Lewis, J.R., 1964. The ecology of rocky shores. London: Hodder & Stoughton.Google Scholar
Olson, R.R., Runstadler, J.A. & Kocher, T.D., 1991. Whose larvae? Nature, London, 351, 357358.CrossRefGoogle ScholarPubMed
Saiki, R.K., Gelfand, D.H., Stoffel, S., Scharf, S.J., Higuchi, R., Horn, G.T., Mullis, K.B. & Erlich, H.A., 1988. Primer-directed enzymatic amplification of DNA with a thermostable DNA polymerase. Science, New York, 239, 487491.CrossRefGoogle ScholarPubMed
Sambrook, J., Fritsch, E.F. & Maniatis, T., 1989. Molecular cloning: a laboratory manual, vol. 1, 2nd ed.Cold Spring Harbour Laboratory Press.Google Scholar
Seed, R., 1976. Ecology. In Marine mussels: their ecology and physiology (ed. Bayne, B.L.), pp. 1365. Cambridge University Press.Google Scholar
Seed, R., 1990. Taxonomic and evolutionary relationships within the genus Mytilus. In The Bivalvia - Proceedings of a Memorial Symposium in honour of Sir Charles Maurice Yonge 1986 (ed. Morton, B.), pp. 97110. Hong Kong University Press.Google Scholar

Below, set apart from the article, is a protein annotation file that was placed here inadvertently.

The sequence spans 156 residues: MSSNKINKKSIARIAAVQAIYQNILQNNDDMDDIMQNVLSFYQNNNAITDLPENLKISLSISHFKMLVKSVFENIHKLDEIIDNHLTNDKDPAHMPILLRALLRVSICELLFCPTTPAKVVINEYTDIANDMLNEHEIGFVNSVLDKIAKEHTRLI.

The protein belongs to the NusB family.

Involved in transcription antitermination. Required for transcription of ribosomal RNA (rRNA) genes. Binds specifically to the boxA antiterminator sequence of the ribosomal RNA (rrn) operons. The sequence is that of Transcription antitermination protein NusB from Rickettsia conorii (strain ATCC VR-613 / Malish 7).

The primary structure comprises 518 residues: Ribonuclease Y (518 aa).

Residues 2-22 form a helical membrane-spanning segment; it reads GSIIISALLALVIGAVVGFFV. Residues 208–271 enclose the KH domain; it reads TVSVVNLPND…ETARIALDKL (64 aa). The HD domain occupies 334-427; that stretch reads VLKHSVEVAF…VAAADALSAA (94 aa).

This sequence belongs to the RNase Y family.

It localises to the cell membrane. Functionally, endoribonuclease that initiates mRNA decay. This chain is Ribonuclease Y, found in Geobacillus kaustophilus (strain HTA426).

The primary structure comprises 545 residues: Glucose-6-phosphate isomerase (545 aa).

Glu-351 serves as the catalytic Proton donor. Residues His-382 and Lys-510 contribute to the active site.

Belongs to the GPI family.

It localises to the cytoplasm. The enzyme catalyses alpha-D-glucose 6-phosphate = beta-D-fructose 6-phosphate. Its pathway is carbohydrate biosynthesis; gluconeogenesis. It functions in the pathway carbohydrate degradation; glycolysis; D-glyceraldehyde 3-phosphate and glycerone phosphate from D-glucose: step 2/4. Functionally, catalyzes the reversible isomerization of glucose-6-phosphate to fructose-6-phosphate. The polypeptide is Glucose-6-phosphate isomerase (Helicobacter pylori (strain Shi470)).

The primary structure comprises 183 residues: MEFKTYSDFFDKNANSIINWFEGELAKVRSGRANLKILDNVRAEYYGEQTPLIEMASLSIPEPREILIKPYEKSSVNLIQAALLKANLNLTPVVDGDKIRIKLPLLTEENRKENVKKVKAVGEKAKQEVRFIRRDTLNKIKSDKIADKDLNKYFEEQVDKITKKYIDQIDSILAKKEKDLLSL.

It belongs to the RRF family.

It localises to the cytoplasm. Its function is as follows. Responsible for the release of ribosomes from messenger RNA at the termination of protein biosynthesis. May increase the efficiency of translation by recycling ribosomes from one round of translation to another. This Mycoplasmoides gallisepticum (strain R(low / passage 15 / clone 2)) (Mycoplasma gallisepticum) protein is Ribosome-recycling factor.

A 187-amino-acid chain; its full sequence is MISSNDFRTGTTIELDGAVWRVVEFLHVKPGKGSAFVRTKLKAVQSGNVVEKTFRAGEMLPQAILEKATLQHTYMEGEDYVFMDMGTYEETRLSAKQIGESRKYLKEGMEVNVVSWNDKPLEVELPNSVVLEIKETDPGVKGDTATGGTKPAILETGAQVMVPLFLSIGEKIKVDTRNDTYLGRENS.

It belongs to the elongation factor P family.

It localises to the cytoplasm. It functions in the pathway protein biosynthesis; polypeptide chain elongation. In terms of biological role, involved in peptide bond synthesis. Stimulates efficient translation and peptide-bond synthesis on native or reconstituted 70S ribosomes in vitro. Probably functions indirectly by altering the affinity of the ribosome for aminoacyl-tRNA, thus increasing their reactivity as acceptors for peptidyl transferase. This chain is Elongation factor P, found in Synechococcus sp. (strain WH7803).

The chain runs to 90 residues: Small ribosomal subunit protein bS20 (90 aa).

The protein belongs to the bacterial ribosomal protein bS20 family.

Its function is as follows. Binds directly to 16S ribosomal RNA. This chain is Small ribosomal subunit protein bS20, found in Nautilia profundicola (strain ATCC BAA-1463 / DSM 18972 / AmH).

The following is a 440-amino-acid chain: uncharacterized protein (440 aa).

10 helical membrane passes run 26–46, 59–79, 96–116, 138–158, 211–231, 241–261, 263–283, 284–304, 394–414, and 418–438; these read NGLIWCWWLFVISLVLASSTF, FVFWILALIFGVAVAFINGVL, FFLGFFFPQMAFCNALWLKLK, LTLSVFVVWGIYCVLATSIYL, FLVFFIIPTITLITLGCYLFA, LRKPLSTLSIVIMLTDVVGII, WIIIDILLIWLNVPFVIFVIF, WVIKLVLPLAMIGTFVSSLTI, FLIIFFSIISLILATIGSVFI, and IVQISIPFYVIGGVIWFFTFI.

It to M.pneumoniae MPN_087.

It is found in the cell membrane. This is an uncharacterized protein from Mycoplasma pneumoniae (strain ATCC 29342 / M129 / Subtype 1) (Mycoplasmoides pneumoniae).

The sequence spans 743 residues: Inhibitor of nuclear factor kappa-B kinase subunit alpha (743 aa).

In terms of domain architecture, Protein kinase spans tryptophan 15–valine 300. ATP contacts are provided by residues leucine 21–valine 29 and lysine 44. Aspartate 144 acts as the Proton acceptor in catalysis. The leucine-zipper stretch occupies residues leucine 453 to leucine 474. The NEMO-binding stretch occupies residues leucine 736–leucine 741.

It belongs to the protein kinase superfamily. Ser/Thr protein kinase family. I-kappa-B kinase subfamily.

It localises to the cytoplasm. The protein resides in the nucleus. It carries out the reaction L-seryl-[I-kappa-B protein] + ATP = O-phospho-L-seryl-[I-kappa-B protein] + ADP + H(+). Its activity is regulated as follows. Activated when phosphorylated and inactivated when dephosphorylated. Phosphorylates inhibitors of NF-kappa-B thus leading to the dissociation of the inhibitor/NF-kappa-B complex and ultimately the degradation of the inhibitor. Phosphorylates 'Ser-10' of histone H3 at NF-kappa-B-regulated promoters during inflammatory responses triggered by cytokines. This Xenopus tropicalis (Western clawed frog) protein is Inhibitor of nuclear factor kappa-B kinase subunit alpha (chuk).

Seed, R. & Brown, R. A., 1975. Growth as a strategy for survival in two marine bivalves, Cerastodenna edule and Modiolus modiolus. Journal of Animal Ecology, 47, 283292.CrossRefGoogle Scholar
Seed, R. & Suchanek, T.H., 1992. Population and community ecology of Mytilus. In The mussel Mytilus: ecology, physiology, genetics and culture (ed. Gosling, E.), pp. 87169. London: Elsevier.Google Scholar
Skibinski, D.O.F., Ahmad, M. & Beardmore, J.A., 1978. Genetic evidence for naturally occurring hybrids between Mytilus edulis and Mytilus galloprovincialis. Evolution, 32, 354364.CrossRefGoogle ScholarPubMed
Soot-Ryen, T., 1955. A report on the family Mytilidae (Pelecypoda). Allan Hancock Pacific Expeditions, 20, 1174.Google Scholar
Soot-Ryen, T., 1969. Treatise on invertebrate palaeontology. Part N. Mollusca, 6.Google Scholar
Stanley, S.M., 1972. Functional morphology and evolution of bysally attached bivalve mollusks. Journal of Palaeontology, 46, 165212.Google Scholar
Stanley, S.M., 1988. Adaptive morphology of the shell in bivalves and gastropods. In The Mollusca. Vol. 11. Form and function (ed. Trueman, E.R. and Clarke, M.R.), pp. 105141. London: Academic Press.CrossRefGoogle Scholar
Tebble, N., 1966. British bivalve seashells: a handbook for identification. London: The British Museum (Natural History).Google Scholar
Watabe, N., 1988. Shell structure. In The Mollusca. Vol. 11. Form and function (ed. Trueman, E.R. and Clarke, M.R.), pp. 69104. London: Academic Press.Google Scholar
Wright, M.M. & Francis, L., 1984. Predator deterrence by flexible shell extensions of the horse mussel Modiolus modiolus. Veliger, 27, 140142.Google Scholar
Yonge, Cm., 1976. The ‘mussel’ form and habit. In Marine mussels: their ecology and physiology (ed. Bayne, B.L.), pp. 112. Cambridge University Press.Google Scholar